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Five Tips to Help Feed Your Toddler with Food Allergies

Posted by David 05/17/18 0 Comment(s) Kids in the Kitchen,

Feeding a Toddler With Food Allergies

Post by Abbie Jeffries, founder of Ollergy


Food Allergy Awareness Week is May 13th to 19th. Food allergies affect over 15 million Americans and are on the rise. As a parent to an almost-three-year-old with multiple food allergies, I’m here to share five tips to help feed your toddler with food allergies.


1.    Involve Them in Cooking

Providing dinner is difficult for any family. For food allergy families, the difficulty is increased when the option of grabbing take out simply isn’t there. We do A LOT of cooking. The thing that helps us the most is involving him in the process. His learning tower has a permanent home at the end of our island. He has his own kid-safe knives. He loves helping us cook. We do a big prep session on Sundays and he always joins in; chopping veggies, mixing ingredients, and snacking. It’s teaching him an important life skill (especially for someone with food allergies) and makes our life much easier as he is not underfoot whining the entire time. He’s also 100 times more likely to try anything he’s helped cook. Win-win!

2.    Make the Nutrients Fun

Food allergies mean restricted diets. Fun things like trips to an ice cream shop are out of the question. With a limited diet, I try to make sure everything my son eats is adding value to his diet. That’s not to say it’s not fun! One of his favorites right now? Chocolate smoothies, as he calls them. We blend hemp milk, coconut yogurt, frozen banana, cocoa powder, and a splash of maple syrup. Sometimes I add frozen avocado or chia seeds to pack some extra nutritional punch. A few of my other tricks? Shredded carrot and zucchini in meatloaf muffins, carrot “fries,” and tons veggies in homemade pasta sauce.

3.    Don’t be Afraid of Snacks

As a new-ish mom, I tried to resist snacks before dinner. Then I learned how “hangry” my toddler could get. The experienced me? Have allllllllllll the (healthy) snacks you want. Our evenings are hectic. I’m often starving by the time we sit down to eat, so I can only imagine how my child feels. Now, while we’re putting the finishing touches on dinner, he’s often in his tower snacking. We try to stick with healthy options like veggies and guac, but sometimes you’ll see a plate of crackers or rice roller. I’ve always resisted his request for pre-dinner chocolate chips at least!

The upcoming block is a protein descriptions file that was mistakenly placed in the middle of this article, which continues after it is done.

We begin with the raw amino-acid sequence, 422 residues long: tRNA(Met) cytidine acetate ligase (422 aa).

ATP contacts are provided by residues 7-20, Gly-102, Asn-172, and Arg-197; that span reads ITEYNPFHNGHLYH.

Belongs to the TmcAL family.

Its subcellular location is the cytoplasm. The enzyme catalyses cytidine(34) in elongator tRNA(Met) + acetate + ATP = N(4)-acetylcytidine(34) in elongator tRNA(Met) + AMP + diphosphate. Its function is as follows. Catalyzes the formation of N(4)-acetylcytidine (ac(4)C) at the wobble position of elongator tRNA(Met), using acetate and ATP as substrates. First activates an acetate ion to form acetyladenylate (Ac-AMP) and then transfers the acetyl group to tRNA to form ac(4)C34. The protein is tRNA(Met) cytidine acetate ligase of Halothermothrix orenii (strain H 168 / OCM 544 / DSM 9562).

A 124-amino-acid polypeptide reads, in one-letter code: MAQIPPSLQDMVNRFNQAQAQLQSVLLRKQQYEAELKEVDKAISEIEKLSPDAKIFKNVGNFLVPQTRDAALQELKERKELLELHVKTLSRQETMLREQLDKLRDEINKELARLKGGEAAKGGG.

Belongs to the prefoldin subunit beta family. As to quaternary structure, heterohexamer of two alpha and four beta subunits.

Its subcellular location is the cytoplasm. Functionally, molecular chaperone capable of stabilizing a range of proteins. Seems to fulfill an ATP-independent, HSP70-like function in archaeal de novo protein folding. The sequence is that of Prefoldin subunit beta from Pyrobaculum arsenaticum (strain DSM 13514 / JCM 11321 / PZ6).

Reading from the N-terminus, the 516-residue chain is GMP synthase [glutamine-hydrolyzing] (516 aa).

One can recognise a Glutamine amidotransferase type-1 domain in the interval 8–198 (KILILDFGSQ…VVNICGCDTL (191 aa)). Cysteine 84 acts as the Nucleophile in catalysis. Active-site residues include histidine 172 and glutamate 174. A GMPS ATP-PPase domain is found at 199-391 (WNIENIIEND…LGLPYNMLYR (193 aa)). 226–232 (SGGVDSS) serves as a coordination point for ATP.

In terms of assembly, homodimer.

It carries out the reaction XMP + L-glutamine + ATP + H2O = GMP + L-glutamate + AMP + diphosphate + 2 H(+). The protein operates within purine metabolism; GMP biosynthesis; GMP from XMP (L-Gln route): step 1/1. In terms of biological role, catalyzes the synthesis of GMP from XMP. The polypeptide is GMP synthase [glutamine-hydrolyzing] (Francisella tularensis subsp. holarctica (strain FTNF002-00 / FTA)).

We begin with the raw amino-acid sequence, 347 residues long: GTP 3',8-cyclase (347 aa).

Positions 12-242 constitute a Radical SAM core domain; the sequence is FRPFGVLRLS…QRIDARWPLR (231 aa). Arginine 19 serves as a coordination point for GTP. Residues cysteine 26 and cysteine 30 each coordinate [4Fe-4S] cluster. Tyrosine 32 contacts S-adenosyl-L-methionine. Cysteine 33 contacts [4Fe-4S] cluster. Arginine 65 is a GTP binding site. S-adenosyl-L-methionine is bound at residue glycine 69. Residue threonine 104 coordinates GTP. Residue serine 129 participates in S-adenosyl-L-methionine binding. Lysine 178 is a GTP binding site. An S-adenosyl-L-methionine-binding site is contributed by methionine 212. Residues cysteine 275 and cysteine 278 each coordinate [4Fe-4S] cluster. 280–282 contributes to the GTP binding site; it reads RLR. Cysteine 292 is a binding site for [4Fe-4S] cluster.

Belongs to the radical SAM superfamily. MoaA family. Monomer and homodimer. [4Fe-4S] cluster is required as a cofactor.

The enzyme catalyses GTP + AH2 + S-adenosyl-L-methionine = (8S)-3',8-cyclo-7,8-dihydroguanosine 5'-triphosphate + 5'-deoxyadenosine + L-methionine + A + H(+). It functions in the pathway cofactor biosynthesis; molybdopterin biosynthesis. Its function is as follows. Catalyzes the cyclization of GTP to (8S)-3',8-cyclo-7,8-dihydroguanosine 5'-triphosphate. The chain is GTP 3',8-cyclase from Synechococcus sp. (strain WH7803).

4.    Let them Assemble their Food

This works well with dishes that have a lot of parts; tacos are our favorite. Put all your ingredients in separate dishes on the table and let each person go to town. As one who likes neatness and order, I had a hard time with the giant mess but it was rather shocking to see how well my son eats what he puts on his own plate. This is how I learned he actually likes lettuce. 

5.    Always Allow a Dip

This is another new mom rule I quickly changed. I was that child who dipped everything in ketchup. I vowed my child wouldn’t be like that and honestly, I have no idea why. I’m blessed with a healthy eater. His favorite food was “squishy (steamed) carrots” for almost a year. Even so, if ketchup is what it takes to get him to eat some sliced peppers, so be it. I’m sure he won’t be doing it forever. I only draw the line at eating the ketchup-dipped blackberry myself when he offers to share. When diets are already really restricted due to food allergies, try not to add too many other restrictions yourself. 



Abbie Jefferis is the founder of ollergy, a site dedicated to spreading food allergy awareness and helping families raise children with food allergies. Her son is allergic to peanut, tree nut, milk, egg, sunflower, sesame, and all legumes except soy and kidney bean. She can be reached at For more information about food allergies, please visit, @ollergy on Instagram, and

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